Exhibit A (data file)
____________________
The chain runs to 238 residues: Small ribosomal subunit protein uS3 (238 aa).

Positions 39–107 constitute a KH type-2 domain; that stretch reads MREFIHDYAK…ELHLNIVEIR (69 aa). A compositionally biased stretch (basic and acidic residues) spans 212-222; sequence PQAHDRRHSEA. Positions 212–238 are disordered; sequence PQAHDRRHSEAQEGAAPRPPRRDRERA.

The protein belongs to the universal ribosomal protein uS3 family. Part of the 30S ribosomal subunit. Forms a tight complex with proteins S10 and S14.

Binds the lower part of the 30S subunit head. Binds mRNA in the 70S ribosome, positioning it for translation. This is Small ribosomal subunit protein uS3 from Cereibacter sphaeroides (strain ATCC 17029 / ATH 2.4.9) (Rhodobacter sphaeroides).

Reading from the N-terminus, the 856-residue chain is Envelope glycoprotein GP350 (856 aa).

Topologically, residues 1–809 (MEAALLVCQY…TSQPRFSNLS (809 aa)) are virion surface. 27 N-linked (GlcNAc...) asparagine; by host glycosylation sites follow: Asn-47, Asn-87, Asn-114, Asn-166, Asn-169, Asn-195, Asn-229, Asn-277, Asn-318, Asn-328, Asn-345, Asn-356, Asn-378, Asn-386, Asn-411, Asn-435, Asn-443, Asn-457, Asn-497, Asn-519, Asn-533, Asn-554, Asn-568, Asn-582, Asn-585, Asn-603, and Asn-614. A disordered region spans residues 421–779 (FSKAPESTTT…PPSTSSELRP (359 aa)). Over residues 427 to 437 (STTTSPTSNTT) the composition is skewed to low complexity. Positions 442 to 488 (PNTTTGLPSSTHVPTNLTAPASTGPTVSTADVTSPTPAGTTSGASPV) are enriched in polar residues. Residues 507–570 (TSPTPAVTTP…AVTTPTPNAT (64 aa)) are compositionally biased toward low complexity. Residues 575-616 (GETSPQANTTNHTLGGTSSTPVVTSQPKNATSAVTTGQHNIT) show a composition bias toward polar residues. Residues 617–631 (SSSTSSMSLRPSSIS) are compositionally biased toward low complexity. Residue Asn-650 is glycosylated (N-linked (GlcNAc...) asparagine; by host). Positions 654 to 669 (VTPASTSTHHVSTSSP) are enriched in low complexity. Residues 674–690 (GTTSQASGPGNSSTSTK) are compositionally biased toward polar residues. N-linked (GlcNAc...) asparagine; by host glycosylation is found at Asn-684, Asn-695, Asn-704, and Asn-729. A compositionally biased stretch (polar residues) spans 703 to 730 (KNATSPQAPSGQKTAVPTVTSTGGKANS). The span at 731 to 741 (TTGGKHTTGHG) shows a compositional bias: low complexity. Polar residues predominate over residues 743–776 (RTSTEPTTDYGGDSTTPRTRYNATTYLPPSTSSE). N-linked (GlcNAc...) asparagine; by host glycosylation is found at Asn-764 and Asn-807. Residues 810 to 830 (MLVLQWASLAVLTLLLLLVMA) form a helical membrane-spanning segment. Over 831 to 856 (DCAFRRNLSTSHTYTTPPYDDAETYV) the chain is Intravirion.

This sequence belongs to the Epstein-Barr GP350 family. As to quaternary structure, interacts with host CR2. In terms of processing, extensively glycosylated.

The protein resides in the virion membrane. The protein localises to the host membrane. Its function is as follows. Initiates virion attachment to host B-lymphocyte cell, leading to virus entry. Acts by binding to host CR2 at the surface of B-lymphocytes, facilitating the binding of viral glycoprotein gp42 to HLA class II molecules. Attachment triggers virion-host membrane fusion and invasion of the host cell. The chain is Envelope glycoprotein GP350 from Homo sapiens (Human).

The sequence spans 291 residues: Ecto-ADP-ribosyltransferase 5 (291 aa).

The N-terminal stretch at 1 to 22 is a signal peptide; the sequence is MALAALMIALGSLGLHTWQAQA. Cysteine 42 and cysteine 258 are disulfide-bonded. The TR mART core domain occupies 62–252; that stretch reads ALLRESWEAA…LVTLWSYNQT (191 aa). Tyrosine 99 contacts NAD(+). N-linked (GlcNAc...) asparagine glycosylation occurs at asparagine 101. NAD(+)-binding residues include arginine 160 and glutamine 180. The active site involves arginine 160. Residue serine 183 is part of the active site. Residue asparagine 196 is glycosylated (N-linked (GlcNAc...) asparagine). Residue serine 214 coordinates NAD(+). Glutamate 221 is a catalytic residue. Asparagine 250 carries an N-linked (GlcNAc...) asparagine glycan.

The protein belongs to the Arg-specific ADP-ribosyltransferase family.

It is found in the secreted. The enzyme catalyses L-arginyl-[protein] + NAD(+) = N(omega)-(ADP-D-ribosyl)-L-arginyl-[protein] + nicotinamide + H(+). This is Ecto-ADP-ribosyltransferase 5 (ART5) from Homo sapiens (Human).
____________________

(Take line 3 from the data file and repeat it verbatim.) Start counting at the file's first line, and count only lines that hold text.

The protein belongs to the universal ribosomal protein uS3 family. Part of the 30S ribosomal subunit. Forms a tight complex with proteins S10 and S14.